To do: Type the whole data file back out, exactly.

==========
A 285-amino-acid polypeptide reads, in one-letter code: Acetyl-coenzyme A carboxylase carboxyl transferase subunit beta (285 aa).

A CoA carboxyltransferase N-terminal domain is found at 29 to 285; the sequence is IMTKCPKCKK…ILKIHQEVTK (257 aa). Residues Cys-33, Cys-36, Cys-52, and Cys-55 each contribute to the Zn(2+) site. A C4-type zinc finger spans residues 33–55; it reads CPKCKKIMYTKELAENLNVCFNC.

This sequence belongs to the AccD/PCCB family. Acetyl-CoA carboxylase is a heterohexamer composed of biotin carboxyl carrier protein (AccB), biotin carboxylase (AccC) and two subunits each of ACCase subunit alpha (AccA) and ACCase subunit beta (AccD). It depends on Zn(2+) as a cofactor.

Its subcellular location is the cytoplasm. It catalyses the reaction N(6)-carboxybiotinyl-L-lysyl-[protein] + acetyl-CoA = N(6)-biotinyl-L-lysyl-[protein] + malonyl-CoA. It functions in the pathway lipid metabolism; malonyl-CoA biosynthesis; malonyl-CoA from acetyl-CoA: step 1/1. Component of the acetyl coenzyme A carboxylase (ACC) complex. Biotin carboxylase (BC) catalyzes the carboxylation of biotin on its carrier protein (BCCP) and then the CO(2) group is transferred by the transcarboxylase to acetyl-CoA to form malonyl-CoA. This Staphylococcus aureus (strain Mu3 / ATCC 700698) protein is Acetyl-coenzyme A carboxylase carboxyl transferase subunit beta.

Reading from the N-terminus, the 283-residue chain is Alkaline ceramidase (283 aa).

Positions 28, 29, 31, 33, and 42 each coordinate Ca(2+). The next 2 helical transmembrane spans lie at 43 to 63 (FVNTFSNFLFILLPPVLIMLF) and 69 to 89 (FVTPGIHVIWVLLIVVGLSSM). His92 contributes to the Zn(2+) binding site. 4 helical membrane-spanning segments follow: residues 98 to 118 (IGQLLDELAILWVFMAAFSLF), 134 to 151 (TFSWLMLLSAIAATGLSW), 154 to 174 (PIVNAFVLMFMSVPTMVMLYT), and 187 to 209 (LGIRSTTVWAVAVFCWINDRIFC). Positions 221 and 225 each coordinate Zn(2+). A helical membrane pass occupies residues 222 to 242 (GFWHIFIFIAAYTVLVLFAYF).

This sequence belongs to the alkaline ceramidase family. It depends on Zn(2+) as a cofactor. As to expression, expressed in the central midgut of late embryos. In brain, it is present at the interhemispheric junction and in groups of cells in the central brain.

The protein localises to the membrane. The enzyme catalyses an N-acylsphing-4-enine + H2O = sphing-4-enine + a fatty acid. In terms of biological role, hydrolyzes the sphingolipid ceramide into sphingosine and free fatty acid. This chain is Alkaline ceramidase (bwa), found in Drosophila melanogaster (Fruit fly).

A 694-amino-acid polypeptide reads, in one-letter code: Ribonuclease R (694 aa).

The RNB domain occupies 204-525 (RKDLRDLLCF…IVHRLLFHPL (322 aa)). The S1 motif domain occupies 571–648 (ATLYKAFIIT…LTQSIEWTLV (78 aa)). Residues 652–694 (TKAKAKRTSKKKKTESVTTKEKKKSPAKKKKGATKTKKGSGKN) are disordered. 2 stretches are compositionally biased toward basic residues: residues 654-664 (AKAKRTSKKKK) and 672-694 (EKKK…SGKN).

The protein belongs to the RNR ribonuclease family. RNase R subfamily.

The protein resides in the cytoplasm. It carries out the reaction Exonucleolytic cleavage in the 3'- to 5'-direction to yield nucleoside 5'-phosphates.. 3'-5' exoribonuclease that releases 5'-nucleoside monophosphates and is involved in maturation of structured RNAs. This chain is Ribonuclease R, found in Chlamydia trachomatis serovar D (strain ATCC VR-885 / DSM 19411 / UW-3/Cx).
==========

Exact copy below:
A 285-amino-acid polypeptide reads, in one-letter code: Acetyl-coenzyme A carboxylase carboxyl transferase subunit beta (285 aa).

A CoA carboxyltransferase N-terminal domain is found at 29 to 285; the sequence is IMTKCPKCKK…ILKIHQEVTK (257 aa). Residues Cys-33, Cys-36, Cys-52, and Cys-55 each contribute to the Zn(2+) site. A C4-type zinc finger spans residues 33–55; it reads CPKCKKIMYTKELAENLNVCFNC.

This sequence belongs to the AccD/PCCB family. Acetyl-CoA carboxylase is a heterohexamer composed of biotin carboxyl carrier protein (AccB), biotin carboxylase (AccC) and two subunits each of ACCase subunit alpha (AccA) and ACCase subunit beta (AccD). It depends on Zn(2+) as a cofactor.

Its subcellular location is the cytoplasm. It catalyses the reaction N(6)-carboxybiotinyl-L-lysyl-[protein] + acetyl-CoA = N(6)-biotinyl-L-lysyl-[protein] + malonyl-CoA. It functions in the pathway lipid metabolism; malonyl-CoA biosynthesis; malonyl-CoA from acetyl-CoA: step 1/1. Component of the acetyl coenzyme A carboxylase (ACC) complex. Biotin carboxylase (BC) catalyzes the carboxylation of biotin on its carrier protein (BCCP) and then the CO(2) group is transferred by the transcarboxylase to acetyl-CoA to form malonyl-CoA. This Staphylococcus aureus (strain Mu3 / ATCC 700698) protein is Acetyl-coenzyme A carboxylase carboxyl transferase subunit beta.

Reading from the N-terminus, the 283-residue chain is Alkaline ceramidase (283 aa).

Positions 28, 29, 31, 33, and 42 each coordinate Ca(2+). The next 2 helical transmembrane spans lie at 43 to 63 (FVNTFSNFLFILLPPVLIMLF) and 69 to 89 (FVTPGIHVIWVLLIVVGLSSM). His92 contributes to the Zn(2+) binding site. 4 helical membrane-spanning segments follow: residues 98 to 118 (IGQLLDELAILWVFMAAFSLF), 134 to 151 (TFSWLMLLSAIAATGLSW), 154 to 174 (PIVNAFVLMFMSVPTMVMLYT), and 187 to 209 (LGIRSTTVWAVAVFCWINDRIFC). Positions 221 and 225 each coordinate Zn(2+). A helical membrane pass occupies residues 222 to 242 (GFWHIFIFIAAYTVLVLFAYF).

This sequence belongs to the alkaline ceramidase family. It depends on Zn(2+) as a cofactor. As to expression, expressed in the central midgut of late embryos. In brain, it is present at the interhemispheric junction and in groups of cells in the central brain.

The protein localises to the membrane. The enzyme catalyses an N-acylsphing-4-enine + H2O = sphing-4-enine + a fatty acid. In terms of biological role, hydrolyzes the sphingolipid ceramide into sphingosine and free fatty acid. This chain is Alkaline ceramidase (bwa), found in Drosophila melanogaster (Fruit fly).

A 694-amino-acid polypeptide reads, in one-letter code: Ribonuclease R (694 aa).

The RNB domain occupies 204-525 (RKDLRDLLCF…IVHRLLFHPL (322 aa)). The S1 motif domain occupies 571–648 (ATLYKAFIIT…LTQSIEWTLV (78 aa)). Residues 652–694 (TKAKAKRTSKKKKTESVTTKEKKKSPAKKKKGATKTKKGSGKN) are disordered. 2 stretches are compositionally biased toward basic residues: residues 654-664 (AKAKRTSKKKK) and 672-694 (EKKK…SGKN).

The protein belongs to the RNR ribonuclease family. RNase R subfamily.

The protein resides in the cytoplasm. It carries out the reaction Exonucleolytic cleavage in the 3'- to 5'-direction to yield nucleoside 5'-phosphates.. 3'-5' exoribonuclease that releases 5'-nucleoside monophosphates and is involved in maturation of structured RNAs. This chain is Ribonuclease R, found in Chlamydia trachomatis serovar D (strain ATCC VR-885 / DSM 19411 / UW-3/Cx).